Household income adjusted for inflation fell between 2020 and 2021 for the poorest tenth of individuals and stalled for most others in the bottom half of the distribution. This pattern of growth meant that measures of income inequality – which declined to their lowest recorded level in 2020 – increased in the latest year of data available, the first such increase since 2017. The material deprivation rate – the share of individuals unable to afford 2 or more items from a list of 10 essentials – also rose, from 13.3 in 2021 to 16.6 per cent in 2022.
These are among the key findings of new Community Foundation Ireland funded research published later this week on Thursday 7th September by the Economic and Social Research Institute using data from the Survey of Income and Living Conditions collected by the Central Statistics Office.
The fall in household income at the bottom of the distribution is the result of a decline in employment earnings despite a strong labour market recovery which saw 200,000 more people employed in 2021 than in 2020 following the easing of COVID restrictions. This decline in employment earnings for lower-income households is driven by a reduction in hours worked per week and months of full-time work per year, suggesting the recovery in the labour market was not experienced equally by households.
The sluggish patterns of growth we document occurred before the sharp rise in prices that followed the invasion of Ukraine in early 2022. This ongoing inflationary episode will further erode incomes, with nominal increases of at least 7 per cent per year needed in 2022 and 2023 – levels of growth last experienced in 2006 and 2007 – to avoid incomes stagnating.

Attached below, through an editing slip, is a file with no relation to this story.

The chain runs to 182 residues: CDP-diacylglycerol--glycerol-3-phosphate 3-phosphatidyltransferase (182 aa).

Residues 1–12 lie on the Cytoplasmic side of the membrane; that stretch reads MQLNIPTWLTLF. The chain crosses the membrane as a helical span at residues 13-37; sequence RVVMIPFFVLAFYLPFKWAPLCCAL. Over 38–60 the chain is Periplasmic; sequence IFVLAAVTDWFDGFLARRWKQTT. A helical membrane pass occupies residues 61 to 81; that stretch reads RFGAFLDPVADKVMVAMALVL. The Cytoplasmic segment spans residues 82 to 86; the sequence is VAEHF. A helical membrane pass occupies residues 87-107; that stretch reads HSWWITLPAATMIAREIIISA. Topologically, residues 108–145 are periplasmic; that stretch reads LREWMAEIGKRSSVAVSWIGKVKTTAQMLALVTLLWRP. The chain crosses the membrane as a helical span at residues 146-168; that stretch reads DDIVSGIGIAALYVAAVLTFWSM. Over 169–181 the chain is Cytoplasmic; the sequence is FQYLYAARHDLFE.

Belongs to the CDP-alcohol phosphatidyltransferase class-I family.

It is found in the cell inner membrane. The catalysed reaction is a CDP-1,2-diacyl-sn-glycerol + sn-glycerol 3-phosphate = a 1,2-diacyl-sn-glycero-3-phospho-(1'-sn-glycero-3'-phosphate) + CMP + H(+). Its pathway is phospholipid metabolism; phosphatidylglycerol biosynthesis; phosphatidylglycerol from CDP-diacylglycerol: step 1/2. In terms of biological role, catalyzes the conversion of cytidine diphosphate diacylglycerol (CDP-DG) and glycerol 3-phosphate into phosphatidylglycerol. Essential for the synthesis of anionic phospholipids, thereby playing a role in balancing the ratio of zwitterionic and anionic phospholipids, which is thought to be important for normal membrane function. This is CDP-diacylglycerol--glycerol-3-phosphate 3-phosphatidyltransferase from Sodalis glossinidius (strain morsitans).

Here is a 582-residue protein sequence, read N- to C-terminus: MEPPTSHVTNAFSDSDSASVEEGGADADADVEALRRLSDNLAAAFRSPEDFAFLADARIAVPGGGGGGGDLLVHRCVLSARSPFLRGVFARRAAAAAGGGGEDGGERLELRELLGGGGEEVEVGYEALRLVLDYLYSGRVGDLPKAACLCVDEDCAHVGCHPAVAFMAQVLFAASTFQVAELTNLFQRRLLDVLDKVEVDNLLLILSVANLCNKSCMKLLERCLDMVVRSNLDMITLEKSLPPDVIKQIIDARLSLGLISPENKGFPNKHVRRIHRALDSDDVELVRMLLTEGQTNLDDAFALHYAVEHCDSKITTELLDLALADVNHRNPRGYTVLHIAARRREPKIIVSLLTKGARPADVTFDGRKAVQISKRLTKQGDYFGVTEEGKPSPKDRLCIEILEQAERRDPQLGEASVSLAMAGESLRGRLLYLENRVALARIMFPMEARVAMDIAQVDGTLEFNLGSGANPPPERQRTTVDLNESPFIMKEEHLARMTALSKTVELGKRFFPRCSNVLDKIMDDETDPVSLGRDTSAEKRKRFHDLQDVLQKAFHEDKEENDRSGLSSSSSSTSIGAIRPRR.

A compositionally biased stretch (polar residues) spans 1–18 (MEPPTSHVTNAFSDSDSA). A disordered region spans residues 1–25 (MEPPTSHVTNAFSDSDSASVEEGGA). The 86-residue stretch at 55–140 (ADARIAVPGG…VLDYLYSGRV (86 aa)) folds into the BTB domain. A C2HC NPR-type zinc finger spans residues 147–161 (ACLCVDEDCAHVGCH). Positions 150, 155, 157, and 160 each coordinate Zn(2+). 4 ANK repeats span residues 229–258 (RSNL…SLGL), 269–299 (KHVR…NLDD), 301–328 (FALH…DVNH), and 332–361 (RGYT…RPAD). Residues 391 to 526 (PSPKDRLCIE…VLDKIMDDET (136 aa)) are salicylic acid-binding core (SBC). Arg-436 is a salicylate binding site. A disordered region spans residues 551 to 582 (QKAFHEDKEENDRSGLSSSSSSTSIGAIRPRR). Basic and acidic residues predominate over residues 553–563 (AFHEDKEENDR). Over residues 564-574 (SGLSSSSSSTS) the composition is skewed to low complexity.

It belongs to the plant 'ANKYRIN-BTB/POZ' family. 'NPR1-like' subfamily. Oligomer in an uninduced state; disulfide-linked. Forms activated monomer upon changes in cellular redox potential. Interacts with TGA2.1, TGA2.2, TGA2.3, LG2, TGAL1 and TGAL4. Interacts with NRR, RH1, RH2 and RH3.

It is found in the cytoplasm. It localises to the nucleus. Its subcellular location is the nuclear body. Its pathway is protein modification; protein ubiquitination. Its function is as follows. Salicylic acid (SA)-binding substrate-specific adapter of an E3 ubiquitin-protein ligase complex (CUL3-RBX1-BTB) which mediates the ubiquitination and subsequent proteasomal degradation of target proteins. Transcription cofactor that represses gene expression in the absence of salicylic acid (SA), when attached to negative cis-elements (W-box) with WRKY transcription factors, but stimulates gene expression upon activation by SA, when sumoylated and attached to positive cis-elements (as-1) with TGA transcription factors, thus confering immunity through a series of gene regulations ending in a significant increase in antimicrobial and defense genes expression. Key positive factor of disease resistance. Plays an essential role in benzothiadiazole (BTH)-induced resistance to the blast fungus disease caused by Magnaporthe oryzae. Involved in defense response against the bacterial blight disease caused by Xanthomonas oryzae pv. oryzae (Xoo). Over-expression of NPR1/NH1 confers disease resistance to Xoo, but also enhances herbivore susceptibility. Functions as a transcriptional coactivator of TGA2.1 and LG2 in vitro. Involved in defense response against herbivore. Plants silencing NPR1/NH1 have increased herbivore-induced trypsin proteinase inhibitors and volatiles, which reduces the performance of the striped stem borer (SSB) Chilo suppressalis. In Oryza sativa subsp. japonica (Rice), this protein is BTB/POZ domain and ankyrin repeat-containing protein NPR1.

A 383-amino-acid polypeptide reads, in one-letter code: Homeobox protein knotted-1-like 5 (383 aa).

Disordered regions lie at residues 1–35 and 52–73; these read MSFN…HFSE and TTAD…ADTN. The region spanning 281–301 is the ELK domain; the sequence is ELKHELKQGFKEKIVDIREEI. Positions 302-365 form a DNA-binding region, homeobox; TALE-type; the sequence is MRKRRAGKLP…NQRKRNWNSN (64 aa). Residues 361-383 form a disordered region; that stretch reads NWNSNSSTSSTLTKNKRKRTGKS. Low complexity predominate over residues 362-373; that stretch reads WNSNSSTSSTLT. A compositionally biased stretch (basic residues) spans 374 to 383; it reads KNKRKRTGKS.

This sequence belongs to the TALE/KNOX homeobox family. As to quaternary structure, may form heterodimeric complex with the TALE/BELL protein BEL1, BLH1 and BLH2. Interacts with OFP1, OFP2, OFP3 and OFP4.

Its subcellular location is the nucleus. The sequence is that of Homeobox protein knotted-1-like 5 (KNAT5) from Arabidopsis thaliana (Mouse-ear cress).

Barra Roantree, Assistant Professor of Economics at Trinity College Dublin and lead author of the report said:
“While growth has been strong and inclusive over recent decades leaving income inequality at a record low, the latest data – which suggests incomes fell for the poorest tenth of individuals and stalled for most others in the bottom half of the distribution – should be of concern to policymakers.
Ongoing high rates of inflation are likely to further erode incomes, raising the prospect of three years without real income growth for most households.
“Policymakers will face difficult decisions in Budget 2024 about which groups to prioritise given our reliance on potentially transitory receipts from corporation tax, with untargeted tax cuts or increases in spending risking stoking further inflation.”
Denise Charlton, Chief Executive of Community Foundation Ireland, added:
“Community Foundation Ireland entered into this partnership as a philanthropic hub on a mission of equality for all in thriving communities.
The ESRI has shown the obstacles which must be overcome in order to achieve that mission. It is our hope policymakers will give the findings serious consideration when forming Budget 2024.